There is no guarantee that there will be immediate payoffs or that realistic accomplishments will be viewed favorably by analysts or the investment market. If there is a payoff to ESG initiatives, it most likely will come in the form of leaving an entity better prepared to meet future challenges as the by-product of careful planning and the commitment to continual improvement. In other words, an ESG-friendly culture is not much different than the kind of corporate culture that responsible and healthy boards always have fostered. It may be difficult to define or measure ESG precisely. The definitional and methodological sloppiness associated with much of the current discussion is unfortunate, but a board that is prepared to adapt to ESG demands is one that is prepared for the vicissitudes and changing circumstances that face any business enterprise.

Read the entire article and download the PDF HERE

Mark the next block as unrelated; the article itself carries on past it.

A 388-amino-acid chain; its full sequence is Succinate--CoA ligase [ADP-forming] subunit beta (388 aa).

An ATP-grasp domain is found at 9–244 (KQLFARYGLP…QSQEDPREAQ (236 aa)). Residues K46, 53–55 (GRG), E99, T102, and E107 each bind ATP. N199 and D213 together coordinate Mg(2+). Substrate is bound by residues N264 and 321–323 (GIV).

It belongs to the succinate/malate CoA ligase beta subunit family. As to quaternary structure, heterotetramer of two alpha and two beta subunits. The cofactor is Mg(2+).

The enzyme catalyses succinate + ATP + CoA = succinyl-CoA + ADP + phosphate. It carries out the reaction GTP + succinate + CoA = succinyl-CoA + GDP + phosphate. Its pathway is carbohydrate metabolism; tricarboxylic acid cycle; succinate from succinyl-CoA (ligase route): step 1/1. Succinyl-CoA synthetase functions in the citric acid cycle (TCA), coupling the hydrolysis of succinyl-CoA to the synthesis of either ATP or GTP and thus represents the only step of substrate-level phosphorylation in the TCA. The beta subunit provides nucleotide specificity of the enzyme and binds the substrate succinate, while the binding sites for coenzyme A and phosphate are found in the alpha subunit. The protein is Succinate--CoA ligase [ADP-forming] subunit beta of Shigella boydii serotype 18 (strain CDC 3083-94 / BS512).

About Culhane MeadowsBig Law for the New Economy®
The largest woman-owned national full-service business law firm in the U.S., Culhane Meadows fields over 70 partners in eleven major markets across the country. Uniquely structured, the firm’s Disruptive Law® business model gives attorneys greater work-life flexibility while delivering outstanding, partner-level legal services to major corporations and emerging companies across industry sectors more efficiently and cost-effectively than conventional law firms. Clients enjoy exceptional and highly-efficient legal services provided exclusively by partner-level attorneys with significant experience and training from large law firms or in-house legal departments of respected corporations. U.S. News & World Report has named Culhane Meadows among the country’s “Best Law Firms” in its 2014 through 2023 rankings and many of the firm’s partners are regularly recognized in Chambers, Super Lawyers, Best Lawyers and Martindale-Hubbell Peer Reviews.

The foregoing content is for informational purposes only and should not be relied upon as legal advice. Federal, state, and local laws can change rapidly and, therefore, this content may become obsolete or outdated. Please consult with an attorney of your choice to ensure you obtain the most current and accurate counsel about your particular situation.